The Vibrant Futures staff got a snapshot of the thoughts and opinions of a few dozen area residents, both politicians and regular residents, that can help in forming a regional before picture to inform and measure changes or improvements made over the next three years.
Parents, students and business owners gathered in the Lincoln-McKinley Primary School cafeteria Thursday night. As everyone entered and signed in, they were given a metaphorical $100 amount that they had to split among several bags that represented various aspects of the community, such as public safety, education, economic development and transportation.
Attendees also filled out a survey about where they live and what they do in the region.
After Information and Outreach Manager Eryn Nissen explained the goals and benefits of the Vibrant Futures consortium, the room was broken into four color-coded groups to discuss assigned topics — including what is working, what is not working and suggested improvements — followed by an open discussion.
Rick Dow, the Havre City Council’s representative on the Vibrant Futures board, was a part of a group discussing energy and the environment.
That group’s energy discussion largely centered on Montana State University-Northern. Northern student Maure Murdock praised their biofuel program. Dow said that Northern’s programs that are training workers for the Bakken oil fields in North Dakota were a major asset.
Former Northern student Rob Everingham said the school has many great alternative energy programs, though their graduates don’t stay around.
“It seems like we're training these kids to develop this energy in other places, ” Everingham said.
Dow said that government money ruins energy development, mentioning Solyndra and adding that “the efficiency of private money would be helpful. ”
Krystal Steinmetz, from Bear Paw Development Corp., added that local natural gas production and prices are down because of the massive surplus coming out of North Dakota.
On the environment, the group said they appreciate clean parks, recycling programs that are slowly gaining momentum and the community’s “broad commitment to conservation issues, ” as group member Katherine Williams put it.
Dow said he was glad local regulations don’t require emissions tests for automobiles.
“I know people are chomping at the bit to change that, but for now it makes it cheaper to live here, ” Dow said.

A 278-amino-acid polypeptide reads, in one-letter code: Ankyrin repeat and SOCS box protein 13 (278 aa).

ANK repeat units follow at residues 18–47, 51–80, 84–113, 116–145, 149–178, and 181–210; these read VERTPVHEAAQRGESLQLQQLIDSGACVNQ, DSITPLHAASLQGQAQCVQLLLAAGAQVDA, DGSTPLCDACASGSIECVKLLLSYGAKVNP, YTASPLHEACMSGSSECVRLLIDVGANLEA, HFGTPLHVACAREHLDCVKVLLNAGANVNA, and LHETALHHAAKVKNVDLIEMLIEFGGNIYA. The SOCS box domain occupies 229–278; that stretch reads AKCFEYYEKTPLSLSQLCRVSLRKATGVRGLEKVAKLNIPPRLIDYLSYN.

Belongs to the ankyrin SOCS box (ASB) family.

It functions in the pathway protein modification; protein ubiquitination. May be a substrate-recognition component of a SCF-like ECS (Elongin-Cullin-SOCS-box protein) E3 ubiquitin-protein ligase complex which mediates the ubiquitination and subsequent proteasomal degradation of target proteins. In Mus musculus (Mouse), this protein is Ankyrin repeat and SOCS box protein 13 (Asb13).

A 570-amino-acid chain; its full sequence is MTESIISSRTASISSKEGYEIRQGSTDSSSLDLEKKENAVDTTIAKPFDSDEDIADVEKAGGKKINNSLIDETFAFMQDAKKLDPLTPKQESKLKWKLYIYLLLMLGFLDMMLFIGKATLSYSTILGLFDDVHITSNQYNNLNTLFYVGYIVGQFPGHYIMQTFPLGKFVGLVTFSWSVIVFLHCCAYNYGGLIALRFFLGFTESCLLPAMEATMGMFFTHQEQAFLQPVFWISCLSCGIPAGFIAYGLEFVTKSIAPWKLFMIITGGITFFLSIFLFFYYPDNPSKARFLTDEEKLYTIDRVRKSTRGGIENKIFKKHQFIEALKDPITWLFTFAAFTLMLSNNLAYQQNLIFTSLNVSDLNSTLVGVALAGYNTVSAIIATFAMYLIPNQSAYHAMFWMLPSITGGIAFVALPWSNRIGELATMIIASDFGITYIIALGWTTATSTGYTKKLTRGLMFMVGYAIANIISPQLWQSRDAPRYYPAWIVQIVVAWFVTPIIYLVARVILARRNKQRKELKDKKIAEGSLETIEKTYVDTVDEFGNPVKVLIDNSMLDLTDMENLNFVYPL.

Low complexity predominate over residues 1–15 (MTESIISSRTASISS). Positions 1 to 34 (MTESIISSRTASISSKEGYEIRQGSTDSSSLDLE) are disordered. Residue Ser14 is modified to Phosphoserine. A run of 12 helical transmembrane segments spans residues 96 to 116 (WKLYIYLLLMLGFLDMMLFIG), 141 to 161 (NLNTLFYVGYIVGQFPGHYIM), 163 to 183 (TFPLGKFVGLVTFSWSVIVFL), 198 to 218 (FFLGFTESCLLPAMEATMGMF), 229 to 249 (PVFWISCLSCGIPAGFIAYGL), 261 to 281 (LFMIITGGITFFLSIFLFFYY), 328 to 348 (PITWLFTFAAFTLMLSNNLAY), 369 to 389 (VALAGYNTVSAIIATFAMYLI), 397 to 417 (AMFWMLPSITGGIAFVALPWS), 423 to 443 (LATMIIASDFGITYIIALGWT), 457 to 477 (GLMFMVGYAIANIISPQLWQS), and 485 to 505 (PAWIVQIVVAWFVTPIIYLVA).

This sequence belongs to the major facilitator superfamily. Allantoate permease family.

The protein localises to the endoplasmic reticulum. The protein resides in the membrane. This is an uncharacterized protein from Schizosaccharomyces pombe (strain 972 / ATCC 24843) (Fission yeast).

As far as what could be done better, everyone agreed that the drinking water quality was an issue.
Murdock said a friend of hers developed kidney stones while spending a semester in Havre.
Dow said that he was interested in fixing the problem, but that keeping up with Department of Environmental Quality mandates made that impossible.
“We're taking money that could have been spent on cleaning your water and we are using it to fight global warming, ” Dow said.
During the open discussion, Havre’s schools — from Havre public schools to St. Jude Thaddeus School to Northern — received unanimous praise, a sentiment the larger group agreed with later.
They also lamented the abundance of bars and casinos, seemingly at the expense of having anything more child-friendly to do.
The other groups covered a wide variety of topics and summarized their discussions at the end of the meeting.
On private business development, the group seemed mixed. Some felt there are plenty of good, educated workers and great customer service. Others felt the opposite was true. The most concrete suggestion on the topic was to find something to do with the former IGA building on U. S. Highway 2.
Housing in Havre, according the group, can be difficult to find, though it is cheap and the aging buildings have a lot of potential.
Steinmetz said she had heard about a particular problem with middle-income housing.
Though education was almost universally praised, a few felt that the Office of Public Instruction funding formula could use work and resented Northern being adopted by MSU nearly 20 years ago.
People had many suggestions to improve local health care, including more focus on preventative care, encouraging exercise and healthy eating, and to attract more specialists so patients don’t have to leave town.
Some meeting attendees said there is too much red tape and feared the onset of Obamacare.
Transportation, the group thought, was good but could be better. North Central Montana Transit, van services for seniors and veterans, and Amtrak were all mentioned as assets for the community. Air travel, the only north-south means of public transportation except for the NCMT Great Falls bus, can be “expensive and inconvenient. ” Rachel Dean, with the Boys & Girls Club of the Hi-Line Foundation, suggested “better infrastructure for bike riding. ”
Paul Tuss, the executive director of Bear Paw Development, said that the Hi-Line transportation — Amtrak, Essential Air Service, North Central Montana Transit — is largely subsidized. He added that the community needs to remember that those subsidies might not be around forever, as we nationally decide if these programs are worth the expense.
At the end of the dicussion recap, Nissen told the attendees that the evening’s discussion, along with the others from across the region, would be available online at http://www.vibrantfuturesmt.org and encouraged people to stay in touch either through that website or through the group’s Facebook page.
The information gathered at the meeting, Nissen said, would be entered into a scenario modeling program that would be able to create reports anticipating the consequences, both good and bad, of any hypothetical pursuit.
Similar meetings will be conducted across the Hi-Line to get the thoughts and opinions of the other communities.
The group of Vibrant Futures staff and local representatives will meet early 2013 to take a look at the regions thoughts and try to find ways to address people’s concerns.